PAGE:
Each team is sent to different areas to work with local ministries, churches and orphanages.

"In each country we have a large number of contacts and we come and serve those ministry partners," Barnes says.

Racers, for example, have the opportunity to build relationships with Thailand's sex trafficking victims through Lighthouse in Action; get to know street kids in the Philippines through Kids International Ministries; and help care for the orphans of Swaziland through El Shaddai Ministries.

Racers also visit the streets and bars of Angeles City, where thousands of girls are trapped in the horrors of the sex trade, says Kenny Sacht, founder and executive director of Wipe Every Tear, a ministry that offers housing and education to those women.

In fact, it was Wipe Every Tear that led racers to Arlene.

"I believe God is going to use racers and racer alumni to greatly impact the world," Sacht says.

A Crisis of Faith

For Taylor Hill, a World Racer, participating meant giving up her dream job of working for a music label in Nashville.

Shortly before graduating from college at the University of Colorado Boulder in May 2014, Hill was offered a position she had been waiting for only to turn it down for the World Race.

Feeling as though she wasn't a dedicated believer, Hill wanted God to completely envelop her life. She was through with half-hearted Christianity. Her journey began in Guatemala in July 2014.

The first time she walked into a rundown hospital there, she couldn't quite wrap her mind around what she saw: exposed needles, dogs walking in and out, a dead body that had been left in the hallway and people casually drinking tea next to severely injured patients.

It was there that she met Anita—a blind, autistic and malnourished 10-year-old girl who could hardly move, as her limbs were just too weak.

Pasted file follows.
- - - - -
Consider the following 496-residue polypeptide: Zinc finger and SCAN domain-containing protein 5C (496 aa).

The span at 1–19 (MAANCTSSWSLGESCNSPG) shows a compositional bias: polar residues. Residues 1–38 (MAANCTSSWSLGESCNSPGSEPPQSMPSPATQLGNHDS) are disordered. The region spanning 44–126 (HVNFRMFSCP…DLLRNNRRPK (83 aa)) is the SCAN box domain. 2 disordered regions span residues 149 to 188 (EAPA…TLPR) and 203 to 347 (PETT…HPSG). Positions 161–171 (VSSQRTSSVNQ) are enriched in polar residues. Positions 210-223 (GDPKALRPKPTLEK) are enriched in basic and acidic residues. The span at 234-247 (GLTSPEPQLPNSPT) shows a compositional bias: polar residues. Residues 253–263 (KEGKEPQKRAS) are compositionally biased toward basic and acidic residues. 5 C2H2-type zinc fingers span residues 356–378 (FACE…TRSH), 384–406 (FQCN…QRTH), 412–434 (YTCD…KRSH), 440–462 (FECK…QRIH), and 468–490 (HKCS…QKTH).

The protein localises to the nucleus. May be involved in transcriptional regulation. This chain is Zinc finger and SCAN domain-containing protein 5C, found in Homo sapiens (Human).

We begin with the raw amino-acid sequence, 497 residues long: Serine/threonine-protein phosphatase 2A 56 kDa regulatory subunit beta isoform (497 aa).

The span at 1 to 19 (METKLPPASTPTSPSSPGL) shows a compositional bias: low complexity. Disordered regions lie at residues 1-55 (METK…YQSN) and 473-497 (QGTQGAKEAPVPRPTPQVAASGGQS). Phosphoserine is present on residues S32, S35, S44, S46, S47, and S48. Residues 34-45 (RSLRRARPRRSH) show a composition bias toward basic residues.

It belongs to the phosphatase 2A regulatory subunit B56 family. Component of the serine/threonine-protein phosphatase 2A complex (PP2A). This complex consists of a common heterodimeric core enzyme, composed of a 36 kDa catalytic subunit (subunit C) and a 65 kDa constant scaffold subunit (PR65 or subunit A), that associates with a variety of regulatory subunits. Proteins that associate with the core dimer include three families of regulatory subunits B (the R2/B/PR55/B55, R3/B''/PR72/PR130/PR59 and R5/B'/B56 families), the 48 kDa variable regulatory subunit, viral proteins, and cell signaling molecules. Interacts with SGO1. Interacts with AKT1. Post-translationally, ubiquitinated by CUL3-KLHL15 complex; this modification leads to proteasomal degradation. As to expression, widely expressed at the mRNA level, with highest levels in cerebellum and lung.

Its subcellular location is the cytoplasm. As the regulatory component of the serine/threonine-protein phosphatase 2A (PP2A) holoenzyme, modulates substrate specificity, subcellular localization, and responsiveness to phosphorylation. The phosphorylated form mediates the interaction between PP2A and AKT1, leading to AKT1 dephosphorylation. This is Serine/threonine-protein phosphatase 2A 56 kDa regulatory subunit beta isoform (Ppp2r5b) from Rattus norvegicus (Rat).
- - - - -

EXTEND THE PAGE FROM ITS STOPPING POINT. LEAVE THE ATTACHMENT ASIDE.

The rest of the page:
"We left that day, and my whole team's heart was just breaking," Hill says. "We were thinking—'What can we do? What can we fix?'—instead of just looking for what God was going to show us."

Feeling drawn to Anita, but unable to speak Spanish, Hill found a way to connect with her: making trumpet noises. "That's what I did for a month. I made this little girl laugh the same way every day," Hill says. "She might not ever be able to see my face or know who I am, but she is able to experience joy."

While the World Race is very much about helping others, it's also about the racers experiencing brokenness and finding Jesus. God has given her the strength to see into the pain of her past that involved the death of friends and other difficult experiences.

"He's been showing me where He was when I needed Him," Hill says. "I've been walking in a lot more freedom. Now I can sit with my Father in heaven. He loves me. He'll keep walking me through. The race has been so good for me. I encourage others to take a leap of faith and apply for the World Race."

Anyone can apply. Barnes says they're not looking for great theologians—just those who are willing to follow God on the path He has chosen for them.

While the application isn't difficult, it's personal. "It's incredible to me how broken this generation is," Barnes says.

Barnes has met countless individuals who have been hurt. "What we're seeing is a tide of good Christian kids who have been subjected to really difficult things. They just want to get whole," he says.

Rawness and Reality Television

Those interested in the World Race will be able to watch the journey of Hill's squad on a new reality television show that's in the works by Tim and Maureen Gray of Gray Media.

Maureen Gray, who is directing the show, says they trained the squad in the art of storytelling and gave them equipment to capture even some of the most private moments when the camera crew isn't around.

Viewers will have a chance to see the good and tough aspects of the race, from leading people to the Lord to clashing with team members.

"That messiness matters. God is in that too," Gray says. "I firmly believe that people won't pay attention to your strengths if you don't show them your weaknesses."

Through television and the Internet, the message of the miracles of Jesus can reach more every year. Barnes says every racer can blog so family and friends can keep up with their loved ones.

"We give them an opportunity to die every day and to come into the greatness God has for them as his son or daughter," Barnes says.

For most participants, the race doesn't stop at the end of the 11th month. On the race, "you get to go out and make disciples of God's nations by just being there. (Then) you get to do the same at home," Hill says.

Sarah Breed is a freelance journalist from Central Florida. She and her husband, Josh, have been teaching in Jerusalem for the past year.

Want to know how to pack for the World Race? Julia Robertson gives some helpful advice at